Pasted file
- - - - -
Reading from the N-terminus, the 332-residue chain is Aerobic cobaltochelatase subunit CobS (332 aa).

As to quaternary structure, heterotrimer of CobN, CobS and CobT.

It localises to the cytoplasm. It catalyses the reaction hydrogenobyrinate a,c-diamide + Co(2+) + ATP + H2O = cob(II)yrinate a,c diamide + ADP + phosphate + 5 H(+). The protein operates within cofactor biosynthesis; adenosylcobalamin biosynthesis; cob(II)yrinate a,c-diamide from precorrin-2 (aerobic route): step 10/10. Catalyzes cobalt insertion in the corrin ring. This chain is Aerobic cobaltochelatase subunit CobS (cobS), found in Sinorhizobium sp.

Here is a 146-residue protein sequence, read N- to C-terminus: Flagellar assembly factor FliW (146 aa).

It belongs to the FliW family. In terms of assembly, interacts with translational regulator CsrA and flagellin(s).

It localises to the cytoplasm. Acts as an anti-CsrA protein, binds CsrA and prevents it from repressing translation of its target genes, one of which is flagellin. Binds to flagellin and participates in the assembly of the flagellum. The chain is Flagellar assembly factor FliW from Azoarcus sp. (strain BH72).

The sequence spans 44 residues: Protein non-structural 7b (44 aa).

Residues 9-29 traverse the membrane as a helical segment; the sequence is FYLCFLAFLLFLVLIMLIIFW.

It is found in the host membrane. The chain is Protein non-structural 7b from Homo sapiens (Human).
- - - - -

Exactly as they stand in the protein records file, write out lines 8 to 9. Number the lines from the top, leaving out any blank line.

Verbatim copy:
Residues 9-29 traverse the membrane as a helical segment; the sequence is FYLCFLAFLLFLVLIMLIIFW.

It is found in the host membrane. The chain is Protein non-structural 7b from Homo sapiens (Human).